Wilson confirms he is done for the season

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Wilson confirms he is done for the season

SAN FRANCISCO Brian Wilson was as mirthful as possible for someone discussing such sobering news.

The Giants three-time All-Star closer and World Series hero acknowledged Sunday morning that he is almost certainly headed for season-ending Tommy John surgery to reconstruct the ulnar collateral ligament in his right elbow.

Yet he guaranteed he would resume his career with the Giants next season, he was adamant he will return stronger than ever and he said he would remain a visible presence in the clubhouse this season. He anticipates celebrating with them in September, too.

I dont think (the bullpen is) going to falter, Wilson said. I think were going to take the West no matter what, whether Im here or not.

Wilson admitted it was his elbow, not his ankle, that bothered him when he threw a pitch to the Rockies Tyler Colvin in Colorado on Thursday. Wilson had told trainers and coaches a fib because he did not want his season to end with his being escorted off the mound.

He barely escaped a bases-loaded jam to save the 4-2 victory for Madison Bumgarner.

My mindset is, if its inflammation, just get out of this mess, Wilson said. If this is season ending, your last act will be to preserve Bumgarners win.

Wilson joked that Mike Krukow and Duane Kuiper should be ready in the booth for him. He said hell win an Emmy out from under their noses, too. And apparently, Major League Baseball is 14.99 richer because Wilson, now focused on being a fan this season, bought the MLB At-Bat app on his iPad first thing Sunday morning.

Heres the full transcript of the interview:

Q: How are you handling this diagnosis?
A: Im doing fine. Im not down at all. The likelihood is, yeah the seasons over with. Ill be getting a couple more opinions but we all know what structural damage is. The likelihood of me throwing again this year is minimal.

Ive prepared for a different view of the game. I have an opportunity now to be a better teammate and watch other stories unravel and be more of a student of the game. I still have a lot to learn and I still have a lot to teach. By no stretch of the imagination is my journey over. This is a mild bump in my road. Nothing has been easy when Ive pitched or lived so this is an opportunity for me to get a better arm.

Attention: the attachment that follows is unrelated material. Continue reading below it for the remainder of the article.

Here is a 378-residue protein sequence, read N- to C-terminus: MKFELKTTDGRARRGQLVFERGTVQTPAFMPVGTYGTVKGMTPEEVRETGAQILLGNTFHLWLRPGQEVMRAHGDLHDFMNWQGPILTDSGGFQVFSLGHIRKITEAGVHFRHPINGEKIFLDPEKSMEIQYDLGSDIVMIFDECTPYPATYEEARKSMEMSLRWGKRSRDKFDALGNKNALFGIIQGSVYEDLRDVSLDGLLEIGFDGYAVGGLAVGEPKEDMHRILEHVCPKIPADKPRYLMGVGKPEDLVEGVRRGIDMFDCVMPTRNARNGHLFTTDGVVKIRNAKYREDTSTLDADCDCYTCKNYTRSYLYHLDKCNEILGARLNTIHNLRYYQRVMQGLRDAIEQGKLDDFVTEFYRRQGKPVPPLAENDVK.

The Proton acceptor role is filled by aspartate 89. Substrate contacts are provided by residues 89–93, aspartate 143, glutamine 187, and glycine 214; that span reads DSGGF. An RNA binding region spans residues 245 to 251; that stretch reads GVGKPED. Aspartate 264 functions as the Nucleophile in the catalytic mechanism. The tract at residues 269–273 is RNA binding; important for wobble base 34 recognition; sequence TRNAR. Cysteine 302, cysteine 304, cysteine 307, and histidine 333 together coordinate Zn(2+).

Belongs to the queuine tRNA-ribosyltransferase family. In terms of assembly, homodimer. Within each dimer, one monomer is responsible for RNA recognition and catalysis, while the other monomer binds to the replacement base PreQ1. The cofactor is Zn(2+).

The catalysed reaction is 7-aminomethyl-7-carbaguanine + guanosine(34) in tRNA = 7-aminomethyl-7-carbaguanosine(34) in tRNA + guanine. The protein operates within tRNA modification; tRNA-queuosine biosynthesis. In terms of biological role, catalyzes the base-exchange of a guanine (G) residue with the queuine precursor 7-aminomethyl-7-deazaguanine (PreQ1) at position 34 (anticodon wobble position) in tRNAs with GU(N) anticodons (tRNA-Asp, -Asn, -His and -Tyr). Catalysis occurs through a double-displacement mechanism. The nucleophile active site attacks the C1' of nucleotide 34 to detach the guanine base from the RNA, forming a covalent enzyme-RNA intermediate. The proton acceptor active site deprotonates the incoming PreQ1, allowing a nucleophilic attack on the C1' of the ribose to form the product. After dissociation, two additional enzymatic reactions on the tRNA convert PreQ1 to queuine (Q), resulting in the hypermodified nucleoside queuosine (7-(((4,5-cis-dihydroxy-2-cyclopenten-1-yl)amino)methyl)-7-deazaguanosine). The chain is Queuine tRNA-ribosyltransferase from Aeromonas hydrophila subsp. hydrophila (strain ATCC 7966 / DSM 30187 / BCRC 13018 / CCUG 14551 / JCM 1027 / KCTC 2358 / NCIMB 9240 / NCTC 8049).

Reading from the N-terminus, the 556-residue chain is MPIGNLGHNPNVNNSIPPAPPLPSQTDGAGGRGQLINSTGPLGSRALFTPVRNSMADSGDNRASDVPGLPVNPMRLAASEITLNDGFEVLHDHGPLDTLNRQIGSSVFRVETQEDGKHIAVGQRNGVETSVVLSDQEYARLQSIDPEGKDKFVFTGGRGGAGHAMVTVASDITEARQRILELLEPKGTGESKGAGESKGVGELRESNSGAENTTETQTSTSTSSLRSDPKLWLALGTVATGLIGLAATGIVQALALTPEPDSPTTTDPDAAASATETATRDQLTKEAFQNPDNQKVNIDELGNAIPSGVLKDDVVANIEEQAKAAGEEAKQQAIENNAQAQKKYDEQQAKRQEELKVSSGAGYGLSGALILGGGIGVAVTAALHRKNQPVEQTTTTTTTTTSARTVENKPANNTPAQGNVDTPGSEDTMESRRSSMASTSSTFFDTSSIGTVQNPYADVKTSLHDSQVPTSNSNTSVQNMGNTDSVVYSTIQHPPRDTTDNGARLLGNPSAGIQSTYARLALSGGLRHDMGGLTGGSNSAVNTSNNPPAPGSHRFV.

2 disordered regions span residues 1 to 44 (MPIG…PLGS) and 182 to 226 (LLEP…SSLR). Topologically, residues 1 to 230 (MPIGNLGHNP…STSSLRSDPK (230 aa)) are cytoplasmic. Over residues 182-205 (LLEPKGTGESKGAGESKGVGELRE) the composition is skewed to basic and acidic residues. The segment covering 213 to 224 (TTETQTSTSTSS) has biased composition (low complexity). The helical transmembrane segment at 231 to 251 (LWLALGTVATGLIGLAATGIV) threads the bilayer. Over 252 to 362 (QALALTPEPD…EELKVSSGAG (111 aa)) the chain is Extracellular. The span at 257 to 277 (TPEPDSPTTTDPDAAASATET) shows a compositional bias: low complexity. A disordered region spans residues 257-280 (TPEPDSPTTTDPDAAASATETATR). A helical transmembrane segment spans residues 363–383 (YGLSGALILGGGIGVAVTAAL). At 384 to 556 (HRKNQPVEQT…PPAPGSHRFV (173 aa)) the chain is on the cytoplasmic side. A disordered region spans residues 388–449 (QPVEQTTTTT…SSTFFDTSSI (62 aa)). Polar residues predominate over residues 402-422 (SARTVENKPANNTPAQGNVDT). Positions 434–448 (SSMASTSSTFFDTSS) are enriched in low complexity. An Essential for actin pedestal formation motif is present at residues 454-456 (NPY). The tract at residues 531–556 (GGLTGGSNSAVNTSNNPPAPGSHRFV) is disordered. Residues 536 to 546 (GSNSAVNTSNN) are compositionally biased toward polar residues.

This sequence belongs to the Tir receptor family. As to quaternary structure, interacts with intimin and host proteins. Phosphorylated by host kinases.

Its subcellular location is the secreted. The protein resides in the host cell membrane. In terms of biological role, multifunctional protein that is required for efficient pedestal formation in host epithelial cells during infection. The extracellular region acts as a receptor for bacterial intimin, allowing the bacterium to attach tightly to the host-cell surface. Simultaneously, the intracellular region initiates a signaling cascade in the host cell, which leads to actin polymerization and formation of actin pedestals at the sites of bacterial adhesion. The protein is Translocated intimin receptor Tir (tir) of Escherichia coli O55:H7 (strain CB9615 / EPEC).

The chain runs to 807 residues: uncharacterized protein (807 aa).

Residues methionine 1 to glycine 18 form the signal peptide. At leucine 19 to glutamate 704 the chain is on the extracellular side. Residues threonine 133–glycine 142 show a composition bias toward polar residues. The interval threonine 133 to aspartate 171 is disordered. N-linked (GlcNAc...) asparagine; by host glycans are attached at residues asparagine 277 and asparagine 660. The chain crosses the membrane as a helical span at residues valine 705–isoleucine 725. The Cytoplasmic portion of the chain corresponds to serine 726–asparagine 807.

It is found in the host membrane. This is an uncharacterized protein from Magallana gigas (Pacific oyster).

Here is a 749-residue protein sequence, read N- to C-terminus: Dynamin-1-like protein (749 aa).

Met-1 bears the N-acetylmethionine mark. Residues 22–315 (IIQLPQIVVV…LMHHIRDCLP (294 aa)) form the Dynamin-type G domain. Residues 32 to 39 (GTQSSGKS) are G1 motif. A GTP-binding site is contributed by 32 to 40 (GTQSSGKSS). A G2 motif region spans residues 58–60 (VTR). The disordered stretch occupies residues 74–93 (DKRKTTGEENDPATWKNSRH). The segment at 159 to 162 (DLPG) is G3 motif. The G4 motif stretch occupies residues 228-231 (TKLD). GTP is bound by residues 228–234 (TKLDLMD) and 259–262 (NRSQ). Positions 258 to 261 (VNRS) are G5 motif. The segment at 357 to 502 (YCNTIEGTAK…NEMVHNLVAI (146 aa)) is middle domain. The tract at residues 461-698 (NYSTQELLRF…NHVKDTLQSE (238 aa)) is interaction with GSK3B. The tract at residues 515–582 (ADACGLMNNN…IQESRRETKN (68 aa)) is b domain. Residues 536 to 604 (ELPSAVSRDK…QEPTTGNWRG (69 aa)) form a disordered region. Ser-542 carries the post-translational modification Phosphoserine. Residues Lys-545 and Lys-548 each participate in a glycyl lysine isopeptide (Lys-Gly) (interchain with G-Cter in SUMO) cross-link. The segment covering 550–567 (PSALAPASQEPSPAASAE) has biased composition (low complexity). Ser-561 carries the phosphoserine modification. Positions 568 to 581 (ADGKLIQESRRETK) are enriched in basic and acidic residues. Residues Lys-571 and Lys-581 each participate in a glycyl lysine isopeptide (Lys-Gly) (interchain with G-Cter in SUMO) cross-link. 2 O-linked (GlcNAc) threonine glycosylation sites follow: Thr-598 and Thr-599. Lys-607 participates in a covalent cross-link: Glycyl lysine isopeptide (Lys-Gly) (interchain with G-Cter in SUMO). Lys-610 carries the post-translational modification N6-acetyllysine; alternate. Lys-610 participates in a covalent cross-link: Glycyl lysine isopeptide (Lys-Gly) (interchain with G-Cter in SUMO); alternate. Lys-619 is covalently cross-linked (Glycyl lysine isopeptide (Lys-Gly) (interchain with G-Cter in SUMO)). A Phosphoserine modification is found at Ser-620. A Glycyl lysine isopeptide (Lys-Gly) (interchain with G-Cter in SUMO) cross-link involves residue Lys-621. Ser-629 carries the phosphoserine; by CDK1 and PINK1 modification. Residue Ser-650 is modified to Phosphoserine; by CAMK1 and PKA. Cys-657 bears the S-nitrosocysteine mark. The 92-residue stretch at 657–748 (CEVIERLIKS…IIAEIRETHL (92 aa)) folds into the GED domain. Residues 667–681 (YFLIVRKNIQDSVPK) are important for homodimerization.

Why is that disappointing? I get to throw harder. I like it. I like my odds. I get to become more involved in the community and Kruk and Kuip better watch out because Ill be upstairs in the booth, Ill be announcing games. Maybe win an Emmy.
Q: When did you first notice something was wrong?
A: 2010 -- I mean, if you want to be honest. I was pitching on borrowed time last year. If you want to look at timing, yeah, getting hurt sucks, but the timing of this, being April, and you look at 12 months from now, if I do have to get surgery, Ill be pitching again in April with another season under my belt.

And I still will be a Giant because I have four arbitration years and so legally Im theirs. Which is good. So basically go see a couple more doctors this week and there will be a decision by the end of the week.
Q: This would be your second Tommy John surgery. Will that first experience help you?
A: Im not worried about coming back at all. Its not even a question. Ill be back pitching. The thing Ill be disappointed about is, uh, Im no slouch to working out, but I just know what Im in for. I know its a grueling process, daily, but Ive never shied away from hard work. Ive never shied away from the opportunity to get better and Ive got a full year to work on some stuff.

And you know what? Now I get to take in some Giants baseball from a different perspective. The first thing I did this morning was download that MLB app on my iPad. So Ill be watching a lot of games. Im not going to disappear. If I do have to rehab, its going to be here. Ill be in the locker room. Im not going to miss a game.

My spirits arent down. I know a lot of people are sad. I know Giants fans are going to look at this as a huge loss, but you know, weve got the best bullpen in the league. Ive gotten the honor to play with those guys, teach them a lot of things and theyve taught me a lot of things. And theyre going to fill my role the best they can and I dont think theyre going to falter. I think were going to take the West no matter what, whether Im here or not. Weve got a great lineup, weve got the same coaching staff back, the front office did a marvelous job putting together a team thats going to win and thats exactly what were going to do .
Q: Youre confident the bullpen will thrive without you?
A: Of course. The other seven guys are very good. Theres going to be different responsibilities and more roles to be filled and I know theyre going to do a great job. Thats not even a question. Im not going to sit here and say Im the savior and things are going to fall apart. No, not at all.
Q: What did you feel Thursday in Colorado?
A: Yeah, you could tell what pitch didnt work well. I walked behind the mound. I threw 10 more pitches. My mind set is, if its inflammation, just get out of this mess. If this is season ending, your last act will be to preserve Bumgarners win.
Q: Any regrets about how you handled that?
A: Thats now I play baseball. Push it to the limits. I was able to help our team do some great things last year regardless of how horrible it felt throwing a baseball.

Q: What went into the decision not to have surgery when you were on the DL last year?
A: That was a different thing. That was forearm, flexor (tendon). This is ligament stuff. That didnt require surgery. It just required a little time off. But I guess you could say this was coming and its better now than any time based on the time frame it takes to come back. Its a year. No big deal. If I plan on playing forever, then this is a small percentage of my career.

Once Im on the mound again next year, playing baseball, Im not going to look back at this and say, Wow that sucked, or Woe is me. Im not like that.